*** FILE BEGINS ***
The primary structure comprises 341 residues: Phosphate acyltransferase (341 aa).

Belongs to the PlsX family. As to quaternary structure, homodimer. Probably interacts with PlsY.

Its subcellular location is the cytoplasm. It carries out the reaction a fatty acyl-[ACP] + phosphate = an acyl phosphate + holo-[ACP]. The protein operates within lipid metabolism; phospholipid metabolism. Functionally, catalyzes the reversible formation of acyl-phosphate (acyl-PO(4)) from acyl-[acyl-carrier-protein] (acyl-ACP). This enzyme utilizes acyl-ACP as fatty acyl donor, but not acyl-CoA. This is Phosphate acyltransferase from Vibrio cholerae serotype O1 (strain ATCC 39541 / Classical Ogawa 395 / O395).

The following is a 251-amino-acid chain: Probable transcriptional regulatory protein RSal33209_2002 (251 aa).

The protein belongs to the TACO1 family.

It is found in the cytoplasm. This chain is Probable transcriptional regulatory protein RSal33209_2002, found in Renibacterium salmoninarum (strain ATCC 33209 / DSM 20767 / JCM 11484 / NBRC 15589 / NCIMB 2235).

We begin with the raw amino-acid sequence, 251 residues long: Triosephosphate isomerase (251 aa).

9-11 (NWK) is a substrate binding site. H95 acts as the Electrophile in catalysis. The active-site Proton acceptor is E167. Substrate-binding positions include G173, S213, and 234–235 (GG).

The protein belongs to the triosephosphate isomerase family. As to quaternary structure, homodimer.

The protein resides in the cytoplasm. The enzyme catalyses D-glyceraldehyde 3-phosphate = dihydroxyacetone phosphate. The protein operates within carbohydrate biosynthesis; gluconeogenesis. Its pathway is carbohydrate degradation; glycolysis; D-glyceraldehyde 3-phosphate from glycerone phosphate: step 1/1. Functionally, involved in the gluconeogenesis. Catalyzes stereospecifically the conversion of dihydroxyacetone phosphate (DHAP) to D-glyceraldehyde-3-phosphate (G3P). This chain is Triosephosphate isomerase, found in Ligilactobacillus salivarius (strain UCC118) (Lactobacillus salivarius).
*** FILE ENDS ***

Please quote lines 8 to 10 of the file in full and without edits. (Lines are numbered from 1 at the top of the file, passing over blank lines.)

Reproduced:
9-11 (NWK) is a substrate binding site. H95 acts as the Electrophile in catalysis. The active-site Proton acceptor is E167. Substrate-binding positions include G173, S213, and 234–235 (GG).

The protein belongs to the triosephosphate isomerase family. As to quaternary structure, homodimer.

The protein resides in the cytoplasm. The enzyme catalyses D-glyceraldehyde 3-phosphate = dihydroxyacetone phosphate. The protein operates within carbohydrate biosynthesis; gluconeogenesis. Its pathway is carbohydrate degradation; glycolysis; D-glyceraldehyde 3-phosphate from glycerone phosphate: step 1/1. Functionally, involved in the gluconeogenesis. Catalyzes stereospecifically the conversion of dihydroxyacetone phosphate (DHAP) to D-glyceraldehyde-3-phosphate (G3P). This chain is Triosephosphate isomerase, found in Ligilactobacillus salivarius (strain UCC118) (Lactobacillus salivarius).